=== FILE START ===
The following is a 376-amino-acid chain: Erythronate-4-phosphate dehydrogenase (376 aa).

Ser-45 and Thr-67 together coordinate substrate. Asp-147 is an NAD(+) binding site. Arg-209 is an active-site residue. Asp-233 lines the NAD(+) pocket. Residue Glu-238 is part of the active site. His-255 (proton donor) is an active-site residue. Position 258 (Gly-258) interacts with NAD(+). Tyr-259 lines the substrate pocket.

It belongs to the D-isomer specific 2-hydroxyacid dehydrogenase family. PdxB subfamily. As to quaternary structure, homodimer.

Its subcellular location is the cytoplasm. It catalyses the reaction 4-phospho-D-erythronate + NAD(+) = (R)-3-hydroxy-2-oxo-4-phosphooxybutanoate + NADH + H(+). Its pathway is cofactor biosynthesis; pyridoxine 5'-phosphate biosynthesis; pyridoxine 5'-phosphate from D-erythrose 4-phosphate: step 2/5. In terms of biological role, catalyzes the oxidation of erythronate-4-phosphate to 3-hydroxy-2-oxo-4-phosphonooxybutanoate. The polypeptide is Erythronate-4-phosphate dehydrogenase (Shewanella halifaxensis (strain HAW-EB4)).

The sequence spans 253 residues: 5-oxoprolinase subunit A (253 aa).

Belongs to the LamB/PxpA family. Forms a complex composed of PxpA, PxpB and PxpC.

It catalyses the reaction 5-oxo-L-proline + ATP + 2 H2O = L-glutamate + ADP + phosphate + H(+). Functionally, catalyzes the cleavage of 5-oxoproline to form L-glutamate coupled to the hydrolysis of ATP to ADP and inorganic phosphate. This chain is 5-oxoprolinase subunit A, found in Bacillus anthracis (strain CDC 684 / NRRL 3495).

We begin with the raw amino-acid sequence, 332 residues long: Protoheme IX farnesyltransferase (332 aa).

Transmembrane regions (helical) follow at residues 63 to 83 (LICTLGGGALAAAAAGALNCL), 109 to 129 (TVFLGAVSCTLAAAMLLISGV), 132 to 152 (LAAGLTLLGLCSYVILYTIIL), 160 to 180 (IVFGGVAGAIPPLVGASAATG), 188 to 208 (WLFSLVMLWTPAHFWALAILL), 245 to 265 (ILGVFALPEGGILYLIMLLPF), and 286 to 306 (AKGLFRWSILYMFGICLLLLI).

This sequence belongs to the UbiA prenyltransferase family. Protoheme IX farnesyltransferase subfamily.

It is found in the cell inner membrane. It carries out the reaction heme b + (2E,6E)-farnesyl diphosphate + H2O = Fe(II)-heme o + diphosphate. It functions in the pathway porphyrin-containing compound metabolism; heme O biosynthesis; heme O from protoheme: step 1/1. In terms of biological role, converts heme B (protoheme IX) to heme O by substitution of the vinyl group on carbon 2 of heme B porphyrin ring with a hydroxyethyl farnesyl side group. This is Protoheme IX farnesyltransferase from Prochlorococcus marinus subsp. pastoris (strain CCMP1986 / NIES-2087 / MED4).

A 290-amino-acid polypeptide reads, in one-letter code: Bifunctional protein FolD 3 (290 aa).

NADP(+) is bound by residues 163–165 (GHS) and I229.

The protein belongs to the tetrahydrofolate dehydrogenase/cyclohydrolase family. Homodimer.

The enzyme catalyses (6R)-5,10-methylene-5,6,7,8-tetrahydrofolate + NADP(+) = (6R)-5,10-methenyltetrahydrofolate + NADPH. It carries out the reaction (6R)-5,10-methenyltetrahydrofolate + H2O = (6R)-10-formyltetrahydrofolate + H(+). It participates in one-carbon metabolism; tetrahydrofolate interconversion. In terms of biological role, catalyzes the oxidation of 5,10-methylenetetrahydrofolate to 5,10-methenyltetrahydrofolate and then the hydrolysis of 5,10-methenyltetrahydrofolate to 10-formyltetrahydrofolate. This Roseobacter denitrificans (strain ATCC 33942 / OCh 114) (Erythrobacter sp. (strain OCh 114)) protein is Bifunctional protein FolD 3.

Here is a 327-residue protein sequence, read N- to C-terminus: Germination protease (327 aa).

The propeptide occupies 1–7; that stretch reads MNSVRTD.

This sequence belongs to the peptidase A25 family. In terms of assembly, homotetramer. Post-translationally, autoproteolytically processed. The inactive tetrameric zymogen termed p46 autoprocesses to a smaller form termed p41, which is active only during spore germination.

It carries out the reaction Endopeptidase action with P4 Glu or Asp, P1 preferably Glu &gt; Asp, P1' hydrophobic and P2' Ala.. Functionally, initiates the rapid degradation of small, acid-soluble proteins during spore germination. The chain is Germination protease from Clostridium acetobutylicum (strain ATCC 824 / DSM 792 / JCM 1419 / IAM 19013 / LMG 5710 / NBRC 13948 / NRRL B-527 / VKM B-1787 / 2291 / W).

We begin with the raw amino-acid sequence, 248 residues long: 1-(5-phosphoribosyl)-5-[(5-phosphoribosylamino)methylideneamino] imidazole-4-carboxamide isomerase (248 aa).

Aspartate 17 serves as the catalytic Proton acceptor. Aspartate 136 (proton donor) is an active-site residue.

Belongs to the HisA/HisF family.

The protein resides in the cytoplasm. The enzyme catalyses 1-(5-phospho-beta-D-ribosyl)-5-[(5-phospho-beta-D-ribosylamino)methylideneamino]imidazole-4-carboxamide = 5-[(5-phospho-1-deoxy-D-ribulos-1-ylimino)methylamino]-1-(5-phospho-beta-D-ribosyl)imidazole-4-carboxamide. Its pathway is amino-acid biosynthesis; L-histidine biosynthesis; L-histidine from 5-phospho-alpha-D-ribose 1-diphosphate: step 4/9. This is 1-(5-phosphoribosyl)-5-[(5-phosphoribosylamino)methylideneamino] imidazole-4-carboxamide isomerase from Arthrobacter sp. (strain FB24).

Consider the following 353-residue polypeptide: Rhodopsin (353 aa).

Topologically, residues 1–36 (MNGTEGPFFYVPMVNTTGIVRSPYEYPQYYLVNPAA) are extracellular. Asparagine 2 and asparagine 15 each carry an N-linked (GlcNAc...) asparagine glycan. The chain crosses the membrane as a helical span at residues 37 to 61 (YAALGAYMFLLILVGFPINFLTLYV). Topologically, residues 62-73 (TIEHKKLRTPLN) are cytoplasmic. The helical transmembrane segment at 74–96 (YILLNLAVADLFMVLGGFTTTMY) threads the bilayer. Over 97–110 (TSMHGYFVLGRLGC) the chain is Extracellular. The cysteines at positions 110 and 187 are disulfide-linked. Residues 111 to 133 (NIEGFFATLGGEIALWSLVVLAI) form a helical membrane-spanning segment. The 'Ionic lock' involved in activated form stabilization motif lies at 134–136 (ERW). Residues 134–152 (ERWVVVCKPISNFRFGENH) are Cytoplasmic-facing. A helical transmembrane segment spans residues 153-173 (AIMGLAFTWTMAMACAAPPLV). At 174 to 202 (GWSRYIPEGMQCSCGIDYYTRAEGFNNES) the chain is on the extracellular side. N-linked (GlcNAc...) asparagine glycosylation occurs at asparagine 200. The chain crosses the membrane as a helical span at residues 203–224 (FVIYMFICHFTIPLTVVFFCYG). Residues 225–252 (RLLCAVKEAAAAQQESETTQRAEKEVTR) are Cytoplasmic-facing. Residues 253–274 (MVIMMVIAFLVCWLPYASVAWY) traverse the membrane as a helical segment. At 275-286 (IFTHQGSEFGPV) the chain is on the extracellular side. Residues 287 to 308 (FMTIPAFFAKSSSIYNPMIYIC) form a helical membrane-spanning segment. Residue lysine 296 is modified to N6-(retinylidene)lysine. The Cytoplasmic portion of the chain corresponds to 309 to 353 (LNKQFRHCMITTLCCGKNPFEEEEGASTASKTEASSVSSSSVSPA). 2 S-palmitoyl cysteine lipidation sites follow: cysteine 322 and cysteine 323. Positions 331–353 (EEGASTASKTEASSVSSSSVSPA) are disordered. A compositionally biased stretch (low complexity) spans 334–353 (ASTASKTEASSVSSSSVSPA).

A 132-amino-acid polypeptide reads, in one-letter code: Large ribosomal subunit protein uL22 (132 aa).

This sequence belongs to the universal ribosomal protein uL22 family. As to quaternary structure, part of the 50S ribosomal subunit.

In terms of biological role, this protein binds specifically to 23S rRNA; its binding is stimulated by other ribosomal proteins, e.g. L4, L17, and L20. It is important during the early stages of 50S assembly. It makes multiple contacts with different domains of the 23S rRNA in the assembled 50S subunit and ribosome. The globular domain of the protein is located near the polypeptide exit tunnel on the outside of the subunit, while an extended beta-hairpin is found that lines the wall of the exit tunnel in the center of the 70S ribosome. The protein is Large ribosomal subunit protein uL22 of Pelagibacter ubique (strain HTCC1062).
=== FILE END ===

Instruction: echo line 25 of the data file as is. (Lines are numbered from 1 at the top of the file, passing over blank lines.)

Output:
Topologically, residues 1–36 (MNGTEGPFFYVPMVNTTGIVRSPYEYPQYYLVNPAA) are extracellular. Asparagine 2 and asparagine 15 each carry an N-linked (GlcNAc...) asparagine glycan. The chain crosses the membrane as a helical span at residues 37 to 61 (YAALGAYMFLLILVGFPINFLTLYV). Topologically, residues 62-73 (TIEHKKLRTPLN) are cytoplasmic. The helical transmembrane segment at 74–96 (YILLNLAVADLFMVLGGFTTTMY) threads the bilayer. Over 97–110 (TSMHGYFVLGRLGC) the chain is Extracellular. The cysteines at positions 110 and 187 are disulfide-linked. Residues 111 to 133 (NIEGFFATLGGEIALWSLVVLAI) form a helical membrane-spanning segment. The 'Ionic lock' involved in activated form stabilization motif lies at 134–136 (ERW). Residues 134–152 (ERWVVVCKPISNFRFGENH) are Cytoplasmic-facing. A helical transmembrane segment spans residues 153-173 (AIMGLAFTWTMAMACAAPPLV). At 174 to 202 (GWSRYIPEGMQCSCGIDYYTRAEGFNNES) the chain is on the extracellular side. N-linked (GlcNAc...) asparagine glycosylation occurs at asparagine 200. The chain crosses the membrane as a helical span at residues 203–224 (FVIYMFICHFTIPLTVVFFCYG). Residues 225–252 (RLLCAVKEAAAAQQESETTQRAEKEVTR) are Cytoplasmic-facing. Residues 253–274 (MVIMMVIAFLVCWLPYASVAWY) traverse the membrane as a helical segment. At 275-286 (IFTHQGSEFGPV) the chain is on the extracellular side. Residues 287 to 308 (FMTIPAFFAKSSSIYNPMIYIC) form a helical membrane-spanning segment. Residue lysine 296 is modified to N6-(retinylidene)lysine. The Cytoplasmic portion of the chain corresponds to 309 to 353 (LNKQFRHCMITTLCCGKNPFEEEEGASTASKTEASSVSSSSVSPA). 2 S-palmitoyl cysteine lipidation sites follow: cysteine 322 and cysteine 323. Positions 331–353 (EEGASTASKTEASSVSSSSVSPA) are disordered. A compositionally biased stretch (low complexity) spans 334–353 (ASTASKTEASSVSSSSVSPA).